Drilling will take you and your students a long way toward becoming better martial arts technicians, but it's not all you need. The psychological guidelines presented here are essential to efficient learning.

How many side kicks have you performed? How many thousands of punches have you thrown? Why did you do so many? While simultaneously pursuing a master's degree in clinical psychology and a black belt, I found psychology's answers to many of my martial arts questions.

One reason for repeating a technique many times comes from physiological learning theories. When you perform a technique, a small electrical charge is conducted through your brain in a pattern particular to that activity. Each time you repeat the technique, the same pathway is followed.


Just as a trail in the woods becomes more defined with use, so will the electrical pathways in your brain. The more you practice a technique, the easier it is for electrochemical processes in your brain to repeat the pattern.

In short, your brain will perform the cognitive, or mental, portion of the technique more quickly; therefore, your body will be able to perform the physical portion of the technique more quickly and efficiently.

Another relevant psychological theory is that of behavioral conditioning. Behavioral theorists support the notion that physical practice leads to more efficient performance.

For instance, if you want to teach a student to stand his ground and counterattack an opponent, shouting for him to do so is not the most efficient teaching method. Instead, have him practice his counterattacks with you or a focus pad, and do so slowly at first. Reward successful efforts with verbal praise or by withholding push-ups, depending upon your style.

When the student is proficient at counterattacking at a snail's pace, slowly increase the speed of your attack. He will increase his response skill and become more confident. Finally, practice continuously at full speed, intermittently rewarding him for his good work.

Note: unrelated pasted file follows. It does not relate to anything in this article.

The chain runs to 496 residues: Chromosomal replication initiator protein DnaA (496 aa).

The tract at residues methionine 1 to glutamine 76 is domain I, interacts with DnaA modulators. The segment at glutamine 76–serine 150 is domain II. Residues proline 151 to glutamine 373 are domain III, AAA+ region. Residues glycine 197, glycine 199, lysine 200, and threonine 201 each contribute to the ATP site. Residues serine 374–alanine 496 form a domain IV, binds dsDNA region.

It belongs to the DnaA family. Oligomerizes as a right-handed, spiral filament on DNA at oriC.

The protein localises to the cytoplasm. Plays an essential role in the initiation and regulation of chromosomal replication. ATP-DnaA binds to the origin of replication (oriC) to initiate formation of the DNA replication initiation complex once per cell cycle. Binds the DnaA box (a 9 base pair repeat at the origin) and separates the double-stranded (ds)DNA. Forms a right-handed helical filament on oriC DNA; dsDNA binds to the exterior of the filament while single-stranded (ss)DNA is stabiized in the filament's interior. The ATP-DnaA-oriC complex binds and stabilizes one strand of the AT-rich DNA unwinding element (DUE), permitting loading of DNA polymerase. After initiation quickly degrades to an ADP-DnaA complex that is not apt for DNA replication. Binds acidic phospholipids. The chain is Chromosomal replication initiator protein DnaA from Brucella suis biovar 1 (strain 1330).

The payoff comes during sparring sessions when the student automatically counterattacks his opponent. The repeated practice conditions the student to instantly counter when he sees an attacker coming toward him. With enough practice, or conditioning, the technique becomes a reflex, bypassing conscious thought. At this point, the quickness and efficiency of the technique take an exponential jump, which is well worth the time spent practicing.

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Social psychologists also have researched individual performance levels in pressure situations. They have found that a person's performance can either improve or decline under pressure, depending on the complexity of the task being performed.

For instance, if a person is asked to wind a fishing reel as fast as he can, he will wind it more quickly under time pressure and in view of others than if he is alone in a room. If you ask the same person to solve math problems, however, his performance will decrease under the same pressures.

How can you use this information to aid your martial arts practice? The trick is to simplify the performance of complex tasks through repetitive practice. Clinical psychologists have found that black-belt students perform kicking drills more efficiently when they are being watched and graded, whereas colored-belt students perform less efficiently under the same conditions. Why? Because the black-belt students have practiced the technique so many times that it has become a simple task, whereas the drill remains complex for the colored-belt students.

The reason Larry Bird made a higher percentage of free throws in pressure situations is he had practiced the free throw so many thousands of times that it became a simple task for him. Others would choke in the same situation because a free throw is not an automatic, simple task for them.

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A reverse punch, however, is something that you have practiced often enough that your performance should increase under pressure — whether fighting for points in a tournament or for real on the street.

This post has discussed from a psychological perspective several reasons why you need to continually practice your techniques. If those reasons are not enough to make you want to practice, do it so your instructor does not make you do more push-ups.

David F. Clark is a freelance writer and martial artist based in Vineyard, Utah.

Photos by Rick Hustead

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